In the Second World War, Brent’s servicemen joined with others from all over the world to fight against the Nazis. Jewish and Polish refugees arrived in Britain to Brent’s relative safety – although like many areas of London, Brent also suffered bombings. Behind the scenes in Dollis Hill, top-secret work helped decipher the Nazi’s communication messages. Explore the stories below to find out more.
Between October 1940 and June 1941, 772 bombs were dropped in Brent causing a huge amount of damage to homes and businesses. Willesden was a target for bombing during the Second World War because of the industries based there, and its transport connections.
Many men and women in Wembley and Willesden joined the Air Raid Wardens’ Service (ARP). They carried out all types of civil defence tasks from ensuring that the blackout regulations were observed to rescuing air raid victims from bombed buildings. By the end of the war London had 20,000 Air Raid Precaution wardens, 16,000 of whom were full-time and paid £3 a week.
Ben Sacks worked as a scout and messenger for the local ARP wardens and recalled that:
“There was a horrendous incident in Shoot-up Hill when dead and injured people had to be dug out of the houses hit by a flying bomb”.
13 people died in the disaster on 15 August 1944.
At least six Willesden men won The George Medal for outstanding bravery while carrying out rescue work
During the Second World War, hundreds of thousands of men signed up to fight, and as a result many industries, such as coalmines, found themselves without enough workers. A scheme was introduced by the Government in 1943 whereby one in every ten men conscripted into the army was chosen to work in the mines. By 1945, 48,000 men had been sent to work in the coalmines. They were nicknamed ‘Bevin Boys’ after Ernest Bevin, the Minister of Labour at the time, who had announced the scheme.
To help with the war effort the government engaged workers in other countries from what had been the British Empire and in 1944 local people were asked to provide accommodation for men who travelled from India to work in the factories. The Clarkes, who lived in Kingsbury, hosted Mr Dhala, from Bombay (now Mumbai). He was a qualified engineer and, although he didn’t work in the coalmines, proudly called himself a Bevin Boy as he too was helping the war effort in a strategic industry.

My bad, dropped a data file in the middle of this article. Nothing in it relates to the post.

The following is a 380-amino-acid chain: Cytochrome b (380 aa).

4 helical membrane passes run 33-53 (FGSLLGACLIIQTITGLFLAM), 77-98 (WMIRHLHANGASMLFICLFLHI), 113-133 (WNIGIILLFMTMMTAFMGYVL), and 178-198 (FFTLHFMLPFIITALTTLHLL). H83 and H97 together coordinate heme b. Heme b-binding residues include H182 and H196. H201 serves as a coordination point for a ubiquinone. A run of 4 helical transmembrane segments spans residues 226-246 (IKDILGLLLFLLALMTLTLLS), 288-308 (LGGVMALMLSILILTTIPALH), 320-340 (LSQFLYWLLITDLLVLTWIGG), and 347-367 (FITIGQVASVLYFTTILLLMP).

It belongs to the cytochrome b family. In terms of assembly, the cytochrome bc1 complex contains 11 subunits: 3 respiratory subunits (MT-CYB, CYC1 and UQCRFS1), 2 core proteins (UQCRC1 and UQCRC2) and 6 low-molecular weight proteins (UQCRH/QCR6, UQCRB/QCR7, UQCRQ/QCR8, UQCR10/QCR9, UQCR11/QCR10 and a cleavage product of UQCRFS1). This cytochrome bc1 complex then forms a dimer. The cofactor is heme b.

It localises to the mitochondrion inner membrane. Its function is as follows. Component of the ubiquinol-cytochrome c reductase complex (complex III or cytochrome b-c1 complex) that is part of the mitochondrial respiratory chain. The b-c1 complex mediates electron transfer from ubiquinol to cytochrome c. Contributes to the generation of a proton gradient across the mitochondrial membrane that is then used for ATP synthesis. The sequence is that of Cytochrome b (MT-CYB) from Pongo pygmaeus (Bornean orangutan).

The Clarkes enjoyed having Mr Dhala to stay and were sad when he returned to Bombay in February 1945.
This passport belonged to a young Jewish woman called Marta Berdach, also known as Martha. In September 1938, having obtained a visa to work in Britain, she travelled from Vienna to London where she lived in Kensal Rise and worked as a maid. Marta was just one of the 70,000 Jewish refugees who came to Britain between 1933 and 1939 to escape persecution from the Nazis.
Brent Museum and Archives also holds fascinating oral histories from a number of other Jewish people who moved to the area before the Second World War. Inge Munroe moved with her family when she was in her twenties to Wembley. She said “My mother was very far seeing and she said out, out, out because we knew, well you know that they, they murdered millions of Jews in the concentration camps in Germany.”
The Post Officer Research Station
The Post Officer Research Station in Dollis Hill during the Second World War employed engineers carrying out top-secret work constructing and testing modules of the Colossus machine – the world’s first programmable electronic computer. Assembled at Bletchley Park in Buckinghamshire, Colossus deciphered enemy radio signals and helped the Allies to win the war.
Important advances in technology continued at Dollis Hill after the war. In 1936 the BT Speaking Clock known as TIM was developed and in 1957 ERNIE 1 a machine that generated random numbers for the Premium Bond lottery was built.
The building had an additional hidden secret. The government worried that central London would be bombed, so they built an underground fortress there for Prime Minister Winston Churchill and the War Cabinet, and its codename was Paddock.
During the Second World War the people of Willesden bought a Spitfire fighter plane and named it Borough of Willesden. At the request of the residents, it was given to Polish Squadron No. 302 City of Poznan. It was flown by Flight Sergeant Antoni Lysek (left) and Flight Sergeant Eugeniusz Nowakiewicz..
The Spitfire was flown in action, notably by the Polish pilot Czeslaw Glówczyński, who shot down a Messerschmitt fighter plane. Sadly in June 1942, Flight Sergeant Antoni Lysek was lost in action when flying the aircraft on a mission. This plaque remembers the Willesden Spitfire, and the Polish War Memorial in Hillingdon commemorates all of the Polish servicemen who lost their lives.